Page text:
Switzerland expresses its support for the maintenance of Covid measures, despite protests
Swiss voters strongly backed the law backing the country’s Covid approval in a referendum on Sunday, following a tense campaign marked by unprecedented levels of hostility.
The law provides the legal basis for the so-called Covid certificate to indicate that a person has been vaccinated or has recovered from the disease.
Opponents argued that the certificate, which has been required since September for access to restaurants and other indoor spaces and activities, is creating an “apartheid” system.
The final results showed that 62 percent supported the law in a contest that saw an increase in voters filling their ballots.
The 65 percent turnout was the fourth highest since the vote was granted to women in 1971, in a country where the average turnout in the referendum is 46 percent.
The majority voted against the law in only two of the 26 Swiss cantons, with the highest levels of support recorded in the city of Basel and Zurich.
The referendum came as the discovery of the worrying new Covid-19 variant, Omicron, shook countries and markets around the world.
The vote also came with the number of new Covid cases in Switzerland more than seven times higher than in mid-October.
Insults and death threats
Under Switzerland’s system of direct democracy, voting is normally held four times a year on a variety of issues. Citizens can propose new initiatives or trigger referenda on government policy by gathering enough signatures, as happened with the Covid certificate law.
Like much of Europe, Switzerland has seen growing anger over restrictions aimed at curbing the pandemic and pressure to get vaccinated.
But in a country where regular voting normally takes place in a climate of civility and measured debate, the mounting tensions around the vote on the Covid law came as a shock.
Police increased security around several politicians who have faced an avalanche of insults and even death threats, including Health Minister Alain Berset.
The right-wing populist Swiss People’s Party (SVP), the largest in the wealthy Alpine nation, was the only party that opposed the Covid law and the freedom it gives the government to act.
“The eyes of the whole world are on Switzerland. We are the only ones in the world who have the right to speak about the management of the crisis, about the future of our freedoms,” legislator Senior Vice President Jean- Luc Addor. RTS.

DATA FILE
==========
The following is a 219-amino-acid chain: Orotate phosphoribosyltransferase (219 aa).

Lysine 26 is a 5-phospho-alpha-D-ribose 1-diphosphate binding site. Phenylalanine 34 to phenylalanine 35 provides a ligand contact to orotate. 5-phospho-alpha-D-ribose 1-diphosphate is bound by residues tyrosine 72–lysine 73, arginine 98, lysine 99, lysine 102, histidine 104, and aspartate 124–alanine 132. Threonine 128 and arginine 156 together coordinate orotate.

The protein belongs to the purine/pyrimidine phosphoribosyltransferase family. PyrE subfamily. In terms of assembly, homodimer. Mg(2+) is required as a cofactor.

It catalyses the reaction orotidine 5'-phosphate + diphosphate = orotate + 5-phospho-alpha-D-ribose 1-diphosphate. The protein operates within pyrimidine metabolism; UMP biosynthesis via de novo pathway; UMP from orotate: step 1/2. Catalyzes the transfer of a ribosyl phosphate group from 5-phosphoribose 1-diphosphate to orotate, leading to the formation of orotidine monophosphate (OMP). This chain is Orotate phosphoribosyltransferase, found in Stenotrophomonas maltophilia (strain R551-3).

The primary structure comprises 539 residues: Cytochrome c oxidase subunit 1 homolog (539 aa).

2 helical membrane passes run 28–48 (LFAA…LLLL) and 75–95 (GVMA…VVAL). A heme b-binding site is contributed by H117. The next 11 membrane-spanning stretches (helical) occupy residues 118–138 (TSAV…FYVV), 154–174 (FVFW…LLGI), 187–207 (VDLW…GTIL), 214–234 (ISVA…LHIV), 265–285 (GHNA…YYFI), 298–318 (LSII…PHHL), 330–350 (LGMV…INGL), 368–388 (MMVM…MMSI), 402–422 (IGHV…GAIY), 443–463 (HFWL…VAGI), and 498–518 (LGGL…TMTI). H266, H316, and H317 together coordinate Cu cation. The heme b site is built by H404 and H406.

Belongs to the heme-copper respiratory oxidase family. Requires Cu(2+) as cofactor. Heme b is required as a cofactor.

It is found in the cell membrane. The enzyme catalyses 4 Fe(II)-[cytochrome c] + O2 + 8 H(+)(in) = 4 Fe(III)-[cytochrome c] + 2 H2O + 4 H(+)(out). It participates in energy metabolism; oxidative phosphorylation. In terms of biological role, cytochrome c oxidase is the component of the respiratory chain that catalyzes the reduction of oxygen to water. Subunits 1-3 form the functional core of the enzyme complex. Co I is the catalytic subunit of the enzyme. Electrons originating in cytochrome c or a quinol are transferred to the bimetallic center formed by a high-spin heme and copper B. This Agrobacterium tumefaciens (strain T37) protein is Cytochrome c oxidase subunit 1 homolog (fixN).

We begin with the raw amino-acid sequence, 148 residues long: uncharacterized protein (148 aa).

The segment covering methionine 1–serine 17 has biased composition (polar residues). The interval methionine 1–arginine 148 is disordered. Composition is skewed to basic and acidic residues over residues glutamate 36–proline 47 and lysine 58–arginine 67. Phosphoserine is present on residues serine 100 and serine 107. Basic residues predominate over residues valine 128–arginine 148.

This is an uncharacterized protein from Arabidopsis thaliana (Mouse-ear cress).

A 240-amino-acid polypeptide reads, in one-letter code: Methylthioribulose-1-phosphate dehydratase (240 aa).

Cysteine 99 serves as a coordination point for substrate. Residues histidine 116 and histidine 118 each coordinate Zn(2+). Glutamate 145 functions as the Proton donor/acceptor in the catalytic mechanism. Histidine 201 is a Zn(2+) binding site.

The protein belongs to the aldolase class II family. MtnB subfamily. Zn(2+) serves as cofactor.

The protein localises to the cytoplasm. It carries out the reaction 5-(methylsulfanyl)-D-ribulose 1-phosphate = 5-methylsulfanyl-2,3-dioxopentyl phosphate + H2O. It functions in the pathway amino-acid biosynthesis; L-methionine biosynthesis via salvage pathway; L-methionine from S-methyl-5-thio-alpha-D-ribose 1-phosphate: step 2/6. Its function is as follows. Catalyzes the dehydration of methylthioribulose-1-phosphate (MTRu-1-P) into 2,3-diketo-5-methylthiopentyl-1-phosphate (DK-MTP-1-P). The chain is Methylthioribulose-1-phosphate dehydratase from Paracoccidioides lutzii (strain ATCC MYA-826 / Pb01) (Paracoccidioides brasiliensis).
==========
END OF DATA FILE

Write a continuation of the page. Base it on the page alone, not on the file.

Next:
He said the response to the pandemic was dividing society based on vaccination status.
“Here we are talking about 40 percent of the population who do not agree with official policy … who no longer trust the authorities,” Addor said.
The campaign saw repeated protests, often led by so-called “Freiheitstrychler”, or “liberty stamps,” men dressed in white shirts embroidered with edelweiss flowers and with two large cowbells suspended from a yoke resting on their shoulders.
Some of the demonstrations led to violent clashes with the police, who used rubber bullets and tear gas to slow down the crowd.
Police surrounded the seat of government and parliament in Bern on Sunday in anticipation of the protests, although few people had gathered in the square by sunset.
Claude Longchamp, one of Switzerland’s leading political scientists, said it was the first time that the Federal Palace had been closed on election day.
Michelle Cailler, a spokeswoman for the Friends of the Constitution group that opposed the law, said that granting those powers to the government was “extremely dangerous for democracy.”
“What is very shameful is that this law violates a series of constitutional rights, and in particular article 10 on personal freedom with this Covid certificate, which establishes a compulsory covert vaccination,” he told AFP after the vote.
“So it is extremely shocking for a country like Switzerland.”
In the Sunday papers, Swiss President Guy Parmelin urged more people to get vaccinated.
About 65 percent of the Swiss population is fully immunized.
A Link Institute poll of 1,300 people, for the SonntagsBlick newspaper, found that 53 percent were in favor of mandatory vaccination.